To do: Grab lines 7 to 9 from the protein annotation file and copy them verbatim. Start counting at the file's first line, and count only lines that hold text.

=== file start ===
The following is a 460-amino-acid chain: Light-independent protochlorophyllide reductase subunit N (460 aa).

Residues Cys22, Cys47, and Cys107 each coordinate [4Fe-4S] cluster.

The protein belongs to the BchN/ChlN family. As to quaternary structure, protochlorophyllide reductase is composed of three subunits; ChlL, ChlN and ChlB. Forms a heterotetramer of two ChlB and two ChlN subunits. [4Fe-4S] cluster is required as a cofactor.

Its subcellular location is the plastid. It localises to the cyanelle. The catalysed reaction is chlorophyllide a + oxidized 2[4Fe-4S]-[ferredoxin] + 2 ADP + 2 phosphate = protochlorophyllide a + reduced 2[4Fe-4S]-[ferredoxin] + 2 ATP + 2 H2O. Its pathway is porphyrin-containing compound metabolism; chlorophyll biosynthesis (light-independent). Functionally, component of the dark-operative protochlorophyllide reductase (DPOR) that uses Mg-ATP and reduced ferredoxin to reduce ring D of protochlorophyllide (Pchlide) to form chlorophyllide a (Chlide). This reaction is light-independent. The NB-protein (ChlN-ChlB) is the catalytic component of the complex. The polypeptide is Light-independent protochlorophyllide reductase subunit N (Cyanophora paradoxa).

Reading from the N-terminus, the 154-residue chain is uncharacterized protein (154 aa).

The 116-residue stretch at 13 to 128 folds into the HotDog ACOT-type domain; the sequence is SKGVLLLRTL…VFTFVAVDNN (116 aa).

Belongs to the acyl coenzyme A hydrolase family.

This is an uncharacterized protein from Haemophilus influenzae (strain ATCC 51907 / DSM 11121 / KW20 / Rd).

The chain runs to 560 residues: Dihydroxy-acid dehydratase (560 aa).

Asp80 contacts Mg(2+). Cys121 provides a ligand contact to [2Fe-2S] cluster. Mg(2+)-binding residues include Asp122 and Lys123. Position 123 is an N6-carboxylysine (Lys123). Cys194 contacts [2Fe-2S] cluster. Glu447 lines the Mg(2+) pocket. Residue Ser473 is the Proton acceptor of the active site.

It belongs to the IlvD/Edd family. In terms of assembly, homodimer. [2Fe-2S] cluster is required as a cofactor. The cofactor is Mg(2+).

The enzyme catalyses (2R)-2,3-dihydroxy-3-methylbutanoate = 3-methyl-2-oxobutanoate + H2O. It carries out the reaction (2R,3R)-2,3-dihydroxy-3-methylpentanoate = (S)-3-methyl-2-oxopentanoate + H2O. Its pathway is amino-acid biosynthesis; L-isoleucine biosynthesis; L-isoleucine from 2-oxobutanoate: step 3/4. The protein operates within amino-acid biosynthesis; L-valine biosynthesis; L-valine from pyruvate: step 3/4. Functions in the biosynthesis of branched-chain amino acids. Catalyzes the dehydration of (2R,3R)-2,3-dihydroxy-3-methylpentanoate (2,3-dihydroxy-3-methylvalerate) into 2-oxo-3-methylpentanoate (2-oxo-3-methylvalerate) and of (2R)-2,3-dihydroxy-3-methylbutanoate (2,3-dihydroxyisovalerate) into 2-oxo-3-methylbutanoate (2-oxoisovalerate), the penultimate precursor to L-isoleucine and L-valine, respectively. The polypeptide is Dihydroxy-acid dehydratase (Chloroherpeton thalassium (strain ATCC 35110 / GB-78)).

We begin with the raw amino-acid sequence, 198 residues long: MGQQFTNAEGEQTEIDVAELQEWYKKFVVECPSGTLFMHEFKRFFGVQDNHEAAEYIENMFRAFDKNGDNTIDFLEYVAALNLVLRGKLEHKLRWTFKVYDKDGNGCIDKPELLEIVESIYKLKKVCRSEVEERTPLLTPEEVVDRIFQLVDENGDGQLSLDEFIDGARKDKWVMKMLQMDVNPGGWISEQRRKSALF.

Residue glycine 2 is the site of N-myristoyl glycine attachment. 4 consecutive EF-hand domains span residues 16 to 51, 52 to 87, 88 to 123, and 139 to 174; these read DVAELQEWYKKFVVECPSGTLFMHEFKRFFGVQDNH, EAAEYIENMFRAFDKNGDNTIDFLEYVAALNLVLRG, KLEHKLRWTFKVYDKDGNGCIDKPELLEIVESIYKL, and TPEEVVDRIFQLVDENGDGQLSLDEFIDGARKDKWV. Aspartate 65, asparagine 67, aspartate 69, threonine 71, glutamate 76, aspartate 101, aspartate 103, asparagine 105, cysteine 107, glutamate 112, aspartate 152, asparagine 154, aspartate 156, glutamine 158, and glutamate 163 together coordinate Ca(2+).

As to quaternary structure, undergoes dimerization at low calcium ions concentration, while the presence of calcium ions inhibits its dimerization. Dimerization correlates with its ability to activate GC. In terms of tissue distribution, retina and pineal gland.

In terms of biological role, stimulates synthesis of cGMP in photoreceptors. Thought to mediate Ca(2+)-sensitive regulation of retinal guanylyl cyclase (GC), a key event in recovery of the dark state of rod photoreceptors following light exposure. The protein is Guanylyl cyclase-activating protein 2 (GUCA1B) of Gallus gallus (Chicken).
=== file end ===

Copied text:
Belongs to the acyl coenzyme A hydrolase family.

This is an uncharacterized protein from Haemophilus influenzae (strain ATCC 51907 / DSM 11121 / KW20 / Rd).

The chain runs to 560 residues: Dihydroxy-acid dehydratase (560 aa).